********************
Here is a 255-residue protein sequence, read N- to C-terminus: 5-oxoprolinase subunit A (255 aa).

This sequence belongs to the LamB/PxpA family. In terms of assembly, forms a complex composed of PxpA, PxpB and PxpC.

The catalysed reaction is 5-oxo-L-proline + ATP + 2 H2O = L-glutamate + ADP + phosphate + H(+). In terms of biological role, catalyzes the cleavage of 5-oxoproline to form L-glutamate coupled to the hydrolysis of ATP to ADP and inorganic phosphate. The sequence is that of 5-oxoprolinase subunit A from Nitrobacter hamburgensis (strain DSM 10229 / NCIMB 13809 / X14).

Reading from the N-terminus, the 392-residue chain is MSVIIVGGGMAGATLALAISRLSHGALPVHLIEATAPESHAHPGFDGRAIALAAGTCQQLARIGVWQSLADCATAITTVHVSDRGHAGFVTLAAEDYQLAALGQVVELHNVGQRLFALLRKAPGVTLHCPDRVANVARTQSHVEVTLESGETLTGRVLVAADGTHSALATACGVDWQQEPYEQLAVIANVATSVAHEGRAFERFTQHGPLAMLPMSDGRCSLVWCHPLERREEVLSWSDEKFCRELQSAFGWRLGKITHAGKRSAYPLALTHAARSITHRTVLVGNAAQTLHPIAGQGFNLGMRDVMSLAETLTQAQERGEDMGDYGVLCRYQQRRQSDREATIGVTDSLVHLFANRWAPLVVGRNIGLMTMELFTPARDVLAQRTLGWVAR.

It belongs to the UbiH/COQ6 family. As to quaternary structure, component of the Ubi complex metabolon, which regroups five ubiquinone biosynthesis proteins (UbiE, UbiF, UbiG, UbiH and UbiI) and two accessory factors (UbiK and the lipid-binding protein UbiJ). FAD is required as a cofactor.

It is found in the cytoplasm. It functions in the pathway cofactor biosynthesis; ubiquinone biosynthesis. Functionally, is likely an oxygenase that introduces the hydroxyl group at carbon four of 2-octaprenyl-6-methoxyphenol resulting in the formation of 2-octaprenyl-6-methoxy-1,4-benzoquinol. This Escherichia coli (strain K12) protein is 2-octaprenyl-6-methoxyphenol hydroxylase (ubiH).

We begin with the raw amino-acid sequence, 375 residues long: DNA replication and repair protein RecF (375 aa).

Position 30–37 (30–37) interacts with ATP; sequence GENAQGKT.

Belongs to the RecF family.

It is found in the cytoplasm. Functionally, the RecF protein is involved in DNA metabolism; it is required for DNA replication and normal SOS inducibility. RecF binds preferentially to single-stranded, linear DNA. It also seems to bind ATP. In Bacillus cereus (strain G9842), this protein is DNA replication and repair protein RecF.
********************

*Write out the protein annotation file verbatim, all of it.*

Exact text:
Here is a 255-residue protein sequence, read N- to C-terminus: 5-oxoprolinase subunit A (255 aa).

This sequence belongs to the LamB/PxpA family. In terms of assembly, forms a complex composed of PxpA, PxpB and PxpC.

The catalysed reaction is 5-oxo-L-proline + ATP + 2 H2O = L-glutamate + ADP + phosphate + H(+). In terms of biological role, catalyzes the cleavage of 5-oxoproline to form L-glutamate coupled to the hydrolysis of ATP to ADP and inorganic phosphate. The sequence is that of 5-oxoprolinase subunit A from Nitrobacter hamburgensis (strain DSM 10229 / NCIMB 13809 / X14).

Reading from the N-terminus, the 392-residue chain is MSVIIVGGGMAGATLALAISRLSHGALPVHLIEATAPESHAHPGFDGRAIALAAGTCQQLARIGVWQSLADCATAITTVHVSDRGHAGFVTLAAEDYQLAALGQVVELHNVGQRLFALLRKAPGVTLHCPDRVANVARTQSHVEVTLESGETLTGRVLVAADGTHSALATACGVDWQQEPYEQLAVIANVATSVAHEGRAFERFTQHGPLAMLPMSDGRCSLVWCHPLERREEVLSWSDEKFCRELQSAFGWRLGKITHAGKRSAYPLALTHAARSITHRTVLVGNAAQTLHPIAGQGFNLGMRDVMSLAETLTQAQERGEDMGDYGVLCRYQQRRQSDREATIGVTDSLVHLFANRWAPLVVGRNIGLMTMELFTPARDVLAQRTLGWVAR.

It belongs to the UbiH/COQ6 family. As to quaternary structure, component of the Ubi complex metabolon, which regroups five ubiquinone biosynthesis proteins (UbiE, UbiF, UbiG, UbiH and UbiI) and two accessory factors (UbiK and the lipid-binding protein UbiJ). FAD is required as a cofactor.

It is found in the cytoplasm. It functions in the pathway cofactor biosynthesis; ubiquinone biosynthesis. Functionally, is likely an oxygenase that introduces the hydroxyl group at carbon four of 2-octaprenyl-6-methoxyphenol resulting in the formation of 2-octaprenyl-6-methoxy-1,4-benzoquinol. This Escherichia coli (strain K12) protein is 2-octaprenyl-6-methoxyphenol hydroxylase (ubiH).

We begin with the raw amino-acid sequence, 375 residues long: DNA replication and repair protein RecF (375 aa).

Position 30–37 (30–37) interacts with ATP; sequence GENAQGKT.

Belongs to the RecF family.

It is found in the cytoplasm. Functionally, the RecF protein is involved in DNA metabolism; it is required for DNA replication and normal SOS inducibility. RecF binds preferentially to single-stranded, linear DNA. It also seems to bind ATP. In Bacillus cereus (strain G9842), this protein is DNA replication and repair protein RecF.